Making regulation the centerpiece of environmental policy undermines the very freedom needed to promote innovation.
Keeping an eye on the Legislature has become increasingly difficult this session as legislative transparency has fallen way down on some lawmakers' priority list.
Here is just the latest example.
Around 6 p.m. last night the Senate Ways and Means Committee announced it would hold executive session today on at least five bills. The short notice of the hearing wasn't the only problem with this announcement. No time or location was provided; instead the notice said TBA.
As of 11 a.m. this morning the web agenda still say TBA on time and location of the executive session. Thanks to a tip, though, I know the meeting will take place in the Senate Rules room. In fact, I am currently sitting in the room watching Senate Ways and Means staff set the room up for the meeting.
When I asked what time the meeting would start I was told as soon as the Senate concluded floor action. This means there will likely be little to no public notice of when the meeting will start.
Another concern, TVW cameras are not available in the Senate Rules room which means unless you are sitting in the room you will not be able to see what debate occurs on the bills being adopted.
Note that it says the meeting will start at 12 p.m. in Senate Hearing Room 4 (a room covered by TVW cameras). Also note the big bold letters at the top of the agenda: "Broadcast LIVE on TVW."
Unfortunately for citizens, this agenda is not accurate. The meeting time is still TBA and will occur in the TVW-camera-free Senate Rules room.
UPDATE (4:25 p.m.)
As of 4:25 p.m. the web agenda still says TBA but the Ways and Means hearing will begin any moment. It appears no public notice beyond the brief mention on the Senate floor a few moments ago will be issued.
UPDATE (4:50 p.m.)
The hearing has just concluded. The web agenda still says the meeting time is TBA. The most interesting exchange was the rejection of an amendment to eliminate the state printer offered to EHB 2969. Unfortunately the amendment is not currently available online so I can't link to it. Those voting against the amendment said there wasn't en!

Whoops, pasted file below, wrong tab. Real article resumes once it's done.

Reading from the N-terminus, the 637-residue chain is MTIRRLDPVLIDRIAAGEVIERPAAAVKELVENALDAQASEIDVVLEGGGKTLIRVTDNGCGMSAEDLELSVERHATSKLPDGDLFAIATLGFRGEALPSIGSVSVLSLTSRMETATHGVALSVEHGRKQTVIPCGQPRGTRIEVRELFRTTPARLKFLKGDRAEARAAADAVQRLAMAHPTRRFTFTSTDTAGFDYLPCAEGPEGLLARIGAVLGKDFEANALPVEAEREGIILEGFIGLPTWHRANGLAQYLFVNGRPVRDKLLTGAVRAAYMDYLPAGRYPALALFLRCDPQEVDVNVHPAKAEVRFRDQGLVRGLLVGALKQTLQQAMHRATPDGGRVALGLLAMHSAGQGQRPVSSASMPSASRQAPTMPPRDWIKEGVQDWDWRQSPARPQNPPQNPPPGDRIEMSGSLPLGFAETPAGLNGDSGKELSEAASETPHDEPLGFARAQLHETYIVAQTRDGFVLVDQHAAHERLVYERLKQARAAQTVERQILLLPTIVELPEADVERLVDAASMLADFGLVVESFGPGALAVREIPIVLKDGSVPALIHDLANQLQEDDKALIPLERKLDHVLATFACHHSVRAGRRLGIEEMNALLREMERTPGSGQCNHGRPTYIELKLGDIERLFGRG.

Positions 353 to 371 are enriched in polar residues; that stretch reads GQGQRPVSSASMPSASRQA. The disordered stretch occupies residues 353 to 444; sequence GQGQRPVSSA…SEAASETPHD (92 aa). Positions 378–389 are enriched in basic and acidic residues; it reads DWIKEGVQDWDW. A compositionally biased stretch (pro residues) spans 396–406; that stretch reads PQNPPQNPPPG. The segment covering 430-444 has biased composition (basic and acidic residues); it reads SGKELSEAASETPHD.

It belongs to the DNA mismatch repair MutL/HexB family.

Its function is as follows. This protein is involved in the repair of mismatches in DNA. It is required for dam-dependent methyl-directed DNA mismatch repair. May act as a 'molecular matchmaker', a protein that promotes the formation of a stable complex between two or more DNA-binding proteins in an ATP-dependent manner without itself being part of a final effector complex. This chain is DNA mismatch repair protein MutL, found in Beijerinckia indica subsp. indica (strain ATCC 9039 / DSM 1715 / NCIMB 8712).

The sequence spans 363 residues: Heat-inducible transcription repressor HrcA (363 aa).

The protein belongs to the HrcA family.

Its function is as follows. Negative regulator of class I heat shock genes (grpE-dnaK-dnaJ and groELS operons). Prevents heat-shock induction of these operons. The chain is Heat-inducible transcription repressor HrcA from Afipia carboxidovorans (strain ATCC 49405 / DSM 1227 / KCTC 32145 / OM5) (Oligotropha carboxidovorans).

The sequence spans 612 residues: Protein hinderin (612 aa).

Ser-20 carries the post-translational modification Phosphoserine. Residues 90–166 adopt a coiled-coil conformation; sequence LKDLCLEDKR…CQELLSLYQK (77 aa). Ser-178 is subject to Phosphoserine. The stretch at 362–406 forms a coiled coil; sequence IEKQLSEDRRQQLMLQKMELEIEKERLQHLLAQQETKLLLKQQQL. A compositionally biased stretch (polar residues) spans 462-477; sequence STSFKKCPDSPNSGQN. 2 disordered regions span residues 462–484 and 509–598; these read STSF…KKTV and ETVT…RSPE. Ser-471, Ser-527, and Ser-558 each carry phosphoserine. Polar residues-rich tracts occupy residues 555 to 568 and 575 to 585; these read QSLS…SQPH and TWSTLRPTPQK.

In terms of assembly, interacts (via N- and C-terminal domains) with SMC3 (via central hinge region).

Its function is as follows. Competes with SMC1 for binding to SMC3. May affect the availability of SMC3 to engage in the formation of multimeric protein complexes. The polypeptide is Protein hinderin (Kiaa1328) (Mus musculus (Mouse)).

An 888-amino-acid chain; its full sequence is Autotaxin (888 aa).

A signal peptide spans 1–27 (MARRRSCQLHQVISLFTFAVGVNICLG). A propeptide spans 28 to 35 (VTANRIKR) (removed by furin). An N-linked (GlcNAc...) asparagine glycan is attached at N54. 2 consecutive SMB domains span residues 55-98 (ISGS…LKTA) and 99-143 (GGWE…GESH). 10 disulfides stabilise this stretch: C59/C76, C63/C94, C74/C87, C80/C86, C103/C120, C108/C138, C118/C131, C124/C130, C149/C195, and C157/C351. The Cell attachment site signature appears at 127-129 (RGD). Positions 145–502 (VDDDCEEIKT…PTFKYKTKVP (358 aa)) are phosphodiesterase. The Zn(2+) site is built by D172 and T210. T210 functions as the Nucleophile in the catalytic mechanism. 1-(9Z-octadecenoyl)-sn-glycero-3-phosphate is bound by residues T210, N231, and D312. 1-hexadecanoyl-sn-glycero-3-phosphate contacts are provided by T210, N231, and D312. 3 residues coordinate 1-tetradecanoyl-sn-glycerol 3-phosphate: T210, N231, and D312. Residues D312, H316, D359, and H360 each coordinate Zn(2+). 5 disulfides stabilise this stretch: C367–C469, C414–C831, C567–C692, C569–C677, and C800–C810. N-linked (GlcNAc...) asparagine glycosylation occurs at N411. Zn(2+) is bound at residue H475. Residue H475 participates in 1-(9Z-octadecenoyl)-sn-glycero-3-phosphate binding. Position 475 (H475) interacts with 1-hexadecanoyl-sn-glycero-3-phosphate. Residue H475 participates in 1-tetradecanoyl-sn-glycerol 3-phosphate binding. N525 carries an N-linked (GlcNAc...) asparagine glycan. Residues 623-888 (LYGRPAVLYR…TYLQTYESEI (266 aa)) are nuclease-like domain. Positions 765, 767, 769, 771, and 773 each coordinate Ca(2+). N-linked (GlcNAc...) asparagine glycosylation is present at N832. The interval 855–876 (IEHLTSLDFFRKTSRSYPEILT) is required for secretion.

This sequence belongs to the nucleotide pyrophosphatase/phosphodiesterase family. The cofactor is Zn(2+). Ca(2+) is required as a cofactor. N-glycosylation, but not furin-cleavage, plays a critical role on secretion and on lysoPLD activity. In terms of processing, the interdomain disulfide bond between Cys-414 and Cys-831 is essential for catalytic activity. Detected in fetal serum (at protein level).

ough notice or time to consider the impact.
The Seattle Times reported on March 17th that Walgreen Drug Stores throughout the state would no longer take new Medicaid patients starting next month. This follows the decision of Bartell Drugs last month to stop taking new Medicaid patients. Fred Meyer and Safeway continue to take new Medicaid patients, but do so at no profit. Walgreen's action is consistent with fewer providers accepting Medicaid patients throughout the country.
Medicaid began in 1965 as an insurance program for children of poor families, the disabled, and certain individuals needing long term care. Funding was a 50/50 proposition between state and federal tax payers. The original budget was $500 million, yet by 1970 the cost of the program was $5 billion. Medicaid has now grown into the largest entitlement in the United States with a cost in 2008 of $330 billion and a projected cost of $580 billion in 2013 with the existing program. (Washington Policy Center Policy Brief)
As the number of Medicaid recipients has grown, the program has become one of the top three budget items for virtually every state in the country. As state budgets have been cut, funding for individual Medicaid patients has decreased and their access to health care has likewise diminished. As reported in the New York Times (here), this is a crisis occurring throughout the country.
One of the provisions of ObamaCare is a massive expansion of Medicaid, resulting in one out of five US citizens receiving their health care through the entitlement program. It is foolhardy at best and pure lunacy at worst to place more patients in a bankrupt insurance plan where the existing members are experiencing more and more difficulty finding care.
Yesterday we highlighted the "Transparency Games" that continue to be played in the state legislature. The post covered a public hearing held by the Senate Ways & Means Committee on SB 6889, which at the time of the hearing hadn't been officially introduced by the Senate.
At the conclusion of our post we wrote:
"It will be interesting to see how the bill history will read for SB 6889. Will they acknowledge that the public hearing was held before the bill was introduced?"
Well, after several phone calls to Senate staff this afternoon here is the result:
Now the legislative record accurately reflects that a bill was heard before being introduced.